In March 2000, before America had decided to stake her future on a Greater Albania rather than engage the well-armed Albanians, the Washington Post reported, “A senior Pentagon official warned yesterday that U.S. troops in Kosovo this spring may have to fight their former allies, ethnic Albanian guerrillas who are rearming themselves and threatening cross-border attacks against Serbia. ‘This has got to cease and desist, and if not, ultimately it is going to lead to confrontation between the Albanians and KFOR.'” A few months later, when the KLA was “making a bid for outright independence,” as the Toronto Sun reported, then KFOR Commander General Klaus Reinhardt said, “When NATO came into Kosovo we were only supposed to fight the Yugoslav Army if they came back uninvited. Now we’re finding we have to fight the Albanians.”
But that didn’t happen. Instead, we came around to seeing things the Albanian way. In a 2007 interview with Bulgarian news agency “Focus,” Faton Klinaku — secretary of the KLA Veterans Organization in Pristina — helped explain: “If the international community fails to recognize the right of the Albanian people for self-definition, and the status is defined on the basis of compromises, we would naturally resume the fight…Every other decision different from [independence] would lead to violence for which both the politicians and the international community would be guilty.”
The message was already being delivered, as CNSNews.com reported in Nov. 2005:
The threat [of an organized military operation by ‘the Kosovo Independence Army’] follows increasing violence against international forces in Kosovo and may lead to an alliance between armed rebel groups and jihadist forces…Rebels have blown up several vehicles belong to UNMIK and the Kosovo [Police] Service, leading UNMIK to warn employees to check their vehicles for bombs before starting the engines…[G]raffiti across Kosovo warned “UNMIK get out!”…NATO’s Kosovo Force has an emergency plan called “Operation Safe Haven” in place to evacuate internationals…The existence of the KIA was at first denied by UNMIK and [KFOR], but later confirmed by UNMIK Police Commissioner Kai Vittrup…[Ex-OSCE security chief Tom] Gambill believes that Albanian frustration over the independence issue could lead armed rebels to forge an alliance with al Qaeda. Both groups want the international presence out of Kosovo and al Qaeda has a history of attempting to destabilize the Balkans region…The threats are played down, Gambill said, because “it does not suit the internationals to have a serious crisis such as this at the time when they are sending out reports on how much improvement has been made in Kosovo.”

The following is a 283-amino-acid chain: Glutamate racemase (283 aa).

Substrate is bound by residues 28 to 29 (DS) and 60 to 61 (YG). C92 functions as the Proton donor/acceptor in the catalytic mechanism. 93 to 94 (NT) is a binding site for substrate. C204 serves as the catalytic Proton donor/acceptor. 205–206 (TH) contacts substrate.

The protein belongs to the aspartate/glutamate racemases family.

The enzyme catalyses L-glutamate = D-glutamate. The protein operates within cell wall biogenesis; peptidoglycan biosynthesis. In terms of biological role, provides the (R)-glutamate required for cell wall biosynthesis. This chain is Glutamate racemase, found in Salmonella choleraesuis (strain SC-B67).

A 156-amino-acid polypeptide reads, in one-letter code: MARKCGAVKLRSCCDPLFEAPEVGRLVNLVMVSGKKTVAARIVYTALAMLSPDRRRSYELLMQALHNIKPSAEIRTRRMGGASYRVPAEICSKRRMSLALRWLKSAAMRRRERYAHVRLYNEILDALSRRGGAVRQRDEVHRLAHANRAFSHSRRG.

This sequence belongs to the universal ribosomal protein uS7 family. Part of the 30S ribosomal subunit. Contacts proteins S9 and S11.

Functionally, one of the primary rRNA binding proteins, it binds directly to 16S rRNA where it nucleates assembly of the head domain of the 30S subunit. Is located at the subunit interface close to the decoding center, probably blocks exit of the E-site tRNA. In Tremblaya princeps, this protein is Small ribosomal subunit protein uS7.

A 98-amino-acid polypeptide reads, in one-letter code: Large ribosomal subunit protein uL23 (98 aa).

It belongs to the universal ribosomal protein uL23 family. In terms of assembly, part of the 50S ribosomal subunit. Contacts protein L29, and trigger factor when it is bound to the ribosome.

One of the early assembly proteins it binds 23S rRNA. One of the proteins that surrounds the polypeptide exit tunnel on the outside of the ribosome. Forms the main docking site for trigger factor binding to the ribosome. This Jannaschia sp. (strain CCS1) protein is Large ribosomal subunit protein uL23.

Chris Deliso’s 2007 book The Coming Balkan Caliphate elaborates on the big picture in Kosovo, a story that just won’t break:
The KLA and its criminal partners, it was tacitly understood, would not be touched. “[T]he deal was, you leave us alone, we leave you alone,” a former Swedish OSCE official in Kosovo sums up. “It had its benefits, mainly that we were allowed to live.” Senior UNMIK officials have ordered the destruction of files that indicate higher-than-reported numbers of attacks against minorities. [Indeed, a 2007 series in the Swedish daily Dagens Nyheter tells of “a closet at the UN police quarters filled to the ceiling with crime reports nobody has ever read.”] They also systematically fired or relocated employees who speak out or contradict the official line. In exchange for their dutiful cooperation, the internationals got other benefits: they “could enjoy the spoils of peace — everything from mafia-supplied prostitutes to multimillion dollar embezzlement on privatization deals and budget ‘discrepancies.'”